US regulators allowed Boeing’s 737 Max to keep flying even after their own analysis found the plane could have averaged one fatal crash about every two or three years without intervention.
According to a report dated a month after a Lion Air 737 Max crashed in October 2018, killing 189 people, the Federal Aviation Administration (FAA) concluded the plane could become involved in more fatal crashes without design changes. A second 737 Max operated by Ethiopian Airlines crashed in March 2019 with the loss of 157 lives. Aviation authorities around the world grounded the Max shortly after the second crash.
The review predicted 15 fatal crashes were possible if no changes were made to flight-control software, which has been implicated in both crashes, over the course of the plane’s lifetime.An FAA spokesperson told the Wall Street Journal, which first reported the news: “It was clear from the beginning that an unsafe condition existed.” FAA officials had major concerns about the Max’s MCAS stall prevention software, which investigators have blamed for the Lion Air crash. But they decided to certify the plane anyway in anticipation of Boeing fixing the software and, in the meantime, telling aircrew worldwide how to respond to MCAS issues.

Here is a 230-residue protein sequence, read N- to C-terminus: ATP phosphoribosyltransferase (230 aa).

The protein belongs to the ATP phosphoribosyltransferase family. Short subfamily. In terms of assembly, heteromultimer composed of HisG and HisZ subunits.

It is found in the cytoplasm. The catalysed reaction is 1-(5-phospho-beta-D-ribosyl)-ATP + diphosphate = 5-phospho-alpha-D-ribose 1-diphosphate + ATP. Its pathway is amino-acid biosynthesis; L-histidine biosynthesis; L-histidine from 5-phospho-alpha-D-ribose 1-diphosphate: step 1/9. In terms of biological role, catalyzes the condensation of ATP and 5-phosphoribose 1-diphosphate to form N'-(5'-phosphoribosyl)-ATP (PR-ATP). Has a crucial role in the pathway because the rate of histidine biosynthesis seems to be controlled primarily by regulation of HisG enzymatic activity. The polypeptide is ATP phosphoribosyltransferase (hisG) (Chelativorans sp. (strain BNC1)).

The 737 Max is the fastest-selling airplane in Boeing history, accumulating nearly 4,700 orders from more than 100 customers worldwide.
A House committee hearing into US’s top aviation oversight of the aircraft’s certification heard from Edward Pierson, a former senior manager at Boeing’s 737 Factory in Renton, Washington. In his testimony, Pierson said he “had grown gravely concerned that Boeing was prioritizing production speed over quality and safety”.
Pierson said he repeatedly warned company executives about production issues at the factory – a factory he said was “in chaos” as Boeing struggled to keep up with orders. Pierson reported his concerns to senior management, including Boeing chief executive Dennis Muilenberg, and regulators – but says he was ignored. “I remain gravely concerned that the dysfunctional production conditions may have contributed to the tragic 737 Max crashes and that the flying public will remain at risk unless this unstable production environment is rigorously investigated and closely monitored by regulators on an ongoing basis,” he said.
Peter DeFazio, the chairman of the House committee, told the hearing: “The FAA rolled the dice on the safety of the traveling public and let the Max continue to fly until Boeing could overhaul its MCAS software.”
Asked if the FAA had made a mistake in not taking more action after its own analysis had highlighted the issues with the Max, The FAA administrator, Steve Dickson said: “Obviously the result is not satisfactory.”